In the world of Adam Grant’s Give and Take, people can be divided into roughly 3 camps:
- Takers, who look to take from others for their own benefit, or at least see success as a zero-sum game so their gains require others’ losses,
- Givers, who give willingly and freely to the people around them, without any expectation of reciprocation, and
- Matchers, who try to balance giving and taking, believing that it’s only fair for give and receive in roughly similar amounts.
His book is to convince readers that, despite the fact that most of the population identifies as matchers by default, there is outsized success possible by leaning completely into giving.
Before I get too much into the work itself, I want to give Give and Take credit for being one of the best books I’ve read in structuring a convincing argument. Like most books of this type, there are plenty of anecdotes scattered throughout its chapters: people and their stories ground the conversation and keep the prose from getting too data-laden and dry. At the same time, there are case studies with data to back up the author’s assertions1, scientifically-valid tests that show the psychologies behind acts of giving and others’ reactions. Even better, when applicable, the author takes the time to explain why the phenomenon occurs, and sometimes even follows that up to show that the rationale also rests on scientifically solid foundation.
The gist of the author’s argument is that a mindset of selfless giving doesn’t just have to be an altruistic act. He acknowledges that givers can be taken advantage of, and that givers get a bad rap precisely because they end up sacrificing themselves to the detriment of their own performance and career opportunities. At the same time, however, givers can also rise to the top of the professional world, reaping the rewards of their reputation for generosity and compassion. The key then is to follow a model of giving that helps others, but can also advances the giver’s own interests.
The explanation behind this makes intuitive sense with a thought exercise—
Most people want to be fair in their interactions with others, so are matchers by default. Givers, since their nature is to be helpful, naturally will create expansive networks where they’ll do favors to a large group of mostly matchers (assuming some givers and takers mixed in as well). With more favors “owed” back to givers from matchers, they accumulate more opportunities and connections and in some sense create their own luck, since there will be more people willing to lend a hand back when the giver needs the help. Moreover, being able to identify takers early on—so they can’t take too much advantage of givers’ natures—and figuring out asymmetrical means of giving (i.e., favors that are low cost but high value) push skilled givers to higher levels of performance.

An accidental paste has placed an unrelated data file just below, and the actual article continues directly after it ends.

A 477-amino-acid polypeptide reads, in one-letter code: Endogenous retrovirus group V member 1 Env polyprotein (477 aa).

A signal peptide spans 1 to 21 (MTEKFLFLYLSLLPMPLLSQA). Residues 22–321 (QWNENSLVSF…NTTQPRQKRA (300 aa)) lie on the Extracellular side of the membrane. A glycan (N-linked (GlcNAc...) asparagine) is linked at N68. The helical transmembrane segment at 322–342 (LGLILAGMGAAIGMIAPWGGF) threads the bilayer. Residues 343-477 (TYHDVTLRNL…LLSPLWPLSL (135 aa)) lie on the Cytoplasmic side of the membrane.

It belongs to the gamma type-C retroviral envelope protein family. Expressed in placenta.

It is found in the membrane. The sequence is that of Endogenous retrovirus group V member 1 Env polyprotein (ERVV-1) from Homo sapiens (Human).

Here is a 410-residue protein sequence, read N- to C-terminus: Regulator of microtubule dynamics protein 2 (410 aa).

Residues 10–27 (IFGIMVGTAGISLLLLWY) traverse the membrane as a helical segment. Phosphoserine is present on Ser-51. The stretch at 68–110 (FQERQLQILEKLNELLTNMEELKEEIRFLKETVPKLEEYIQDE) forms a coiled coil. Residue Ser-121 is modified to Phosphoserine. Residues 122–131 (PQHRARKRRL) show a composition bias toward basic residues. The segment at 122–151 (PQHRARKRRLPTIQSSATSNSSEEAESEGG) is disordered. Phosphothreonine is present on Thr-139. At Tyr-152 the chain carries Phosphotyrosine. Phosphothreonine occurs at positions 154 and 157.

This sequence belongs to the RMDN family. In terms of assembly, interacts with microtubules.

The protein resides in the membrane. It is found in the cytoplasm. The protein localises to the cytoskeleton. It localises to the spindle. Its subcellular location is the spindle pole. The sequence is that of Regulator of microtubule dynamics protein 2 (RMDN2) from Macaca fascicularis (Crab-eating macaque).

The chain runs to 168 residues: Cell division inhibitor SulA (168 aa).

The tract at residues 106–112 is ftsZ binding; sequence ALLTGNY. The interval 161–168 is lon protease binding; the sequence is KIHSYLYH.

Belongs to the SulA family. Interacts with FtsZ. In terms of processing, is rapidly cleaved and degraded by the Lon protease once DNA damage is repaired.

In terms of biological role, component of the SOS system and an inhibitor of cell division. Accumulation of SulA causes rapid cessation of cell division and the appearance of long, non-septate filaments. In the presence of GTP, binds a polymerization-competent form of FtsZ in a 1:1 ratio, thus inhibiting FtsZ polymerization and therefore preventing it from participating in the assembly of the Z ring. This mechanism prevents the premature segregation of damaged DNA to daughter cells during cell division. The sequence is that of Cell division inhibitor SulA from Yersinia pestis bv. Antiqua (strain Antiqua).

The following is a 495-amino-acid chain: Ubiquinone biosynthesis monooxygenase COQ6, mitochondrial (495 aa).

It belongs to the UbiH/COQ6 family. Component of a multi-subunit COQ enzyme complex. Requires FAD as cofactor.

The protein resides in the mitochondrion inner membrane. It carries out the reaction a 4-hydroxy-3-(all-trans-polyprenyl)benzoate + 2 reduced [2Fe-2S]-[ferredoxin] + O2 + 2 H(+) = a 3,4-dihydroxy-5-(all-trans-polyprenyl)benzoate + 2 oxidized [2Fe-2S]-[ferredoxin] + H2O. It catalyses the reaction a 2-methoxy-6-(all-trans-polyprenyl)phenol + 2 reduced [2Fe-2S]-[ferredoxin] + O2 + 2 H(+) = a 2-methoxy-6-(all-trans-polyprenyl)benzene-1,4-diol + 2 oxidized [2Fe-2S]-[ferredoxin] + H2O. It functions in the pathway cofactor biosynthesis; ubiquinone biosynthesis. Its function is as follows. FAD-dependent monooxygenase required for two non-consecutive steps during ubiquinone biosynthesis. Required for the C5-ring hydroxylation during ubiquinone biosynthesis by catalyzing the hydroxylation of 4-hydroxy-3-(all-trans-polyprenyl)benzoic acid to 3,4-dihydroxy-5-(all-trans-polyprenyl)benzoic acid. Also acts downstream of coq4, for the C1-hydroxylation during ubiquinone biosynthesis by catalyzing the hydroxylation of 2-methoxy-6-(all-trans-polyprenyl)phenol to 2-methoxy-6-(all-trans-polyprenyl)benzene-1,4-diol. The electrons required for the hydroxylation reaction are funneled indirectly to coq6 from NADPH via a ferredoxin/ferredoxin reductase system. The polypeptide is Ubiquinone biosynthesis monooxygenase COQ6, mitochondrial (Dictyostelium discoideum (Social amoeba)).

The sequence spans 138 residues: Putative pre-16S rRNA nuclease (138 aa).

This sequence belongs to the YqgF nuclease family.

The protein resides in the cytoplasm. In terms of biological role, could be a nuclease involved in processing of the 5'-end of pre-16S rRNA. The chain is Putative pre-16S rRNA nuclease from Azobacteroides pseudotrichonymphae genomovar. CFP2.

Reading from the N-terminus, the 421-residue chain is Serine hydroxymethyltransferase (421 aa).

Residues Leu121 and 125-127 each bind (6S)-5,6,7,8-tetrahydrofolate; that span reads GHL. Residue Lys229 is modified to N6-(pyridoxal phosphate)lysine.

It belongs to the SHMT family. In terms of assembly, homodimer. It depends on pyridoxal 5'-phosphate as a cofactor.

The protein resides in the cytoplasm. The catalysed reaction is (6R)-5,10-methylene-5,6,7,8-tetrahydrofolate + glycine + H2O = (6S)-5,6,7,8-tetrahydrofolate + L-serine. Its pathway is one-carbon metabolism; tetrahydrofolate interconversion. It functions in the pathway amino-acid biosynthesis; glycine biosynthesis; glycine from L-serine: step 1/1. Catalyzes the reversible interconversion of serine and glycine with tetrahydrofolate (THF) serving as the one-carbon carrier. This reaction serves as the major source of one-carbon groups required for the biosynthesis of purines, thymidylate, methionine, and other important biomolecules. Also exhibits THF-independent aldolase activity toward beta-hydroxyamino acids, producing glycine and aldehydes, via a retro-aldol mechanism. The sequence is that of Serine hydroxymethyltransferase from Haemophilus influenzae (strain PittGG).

The arguments and examples in Give and Take are generally laid out like this, with a combination of storytelling and logic and research studies to bring the author’s point across. I found them generally convincing, though some of the stories feel a bit cherry-picked. One tale focused on about the efficacy of giving in batched chunks: focused giving efforts are supposed to be superior to sprinkled giving efforts. The example used, though, was with a group of engineers who seemed to be too helpful during the workday and distracting each other from getting the coding done, with the solution being blocking off quiet time that wouldn’t be interrupted by instances of giving. Given that calendar time blocking is a well-understood technique for focus, the reflection of its effectiveness onto the propensity to give is quite a stretch.
But that’s quite the nitpick, in an otherwise great self-help book that manages to dispense advice without falling into common anti-patterns in the genre: not overly anecdotal, not just empty motivation, not merely an upsell into follow-on classes and expensive consultancy engagements. Granted, the author does point readers to his website, but it’s merely a landing page promoting the book itself and a simple online assessment into one of the 3 aforementioned buckets of behaviors. At the very least, the author can claim to live up to his own advice of measured giving.
For an example of a book that fails to get beyond individual stories, see You are a badass at Making Money, but don’t bother reading it.↩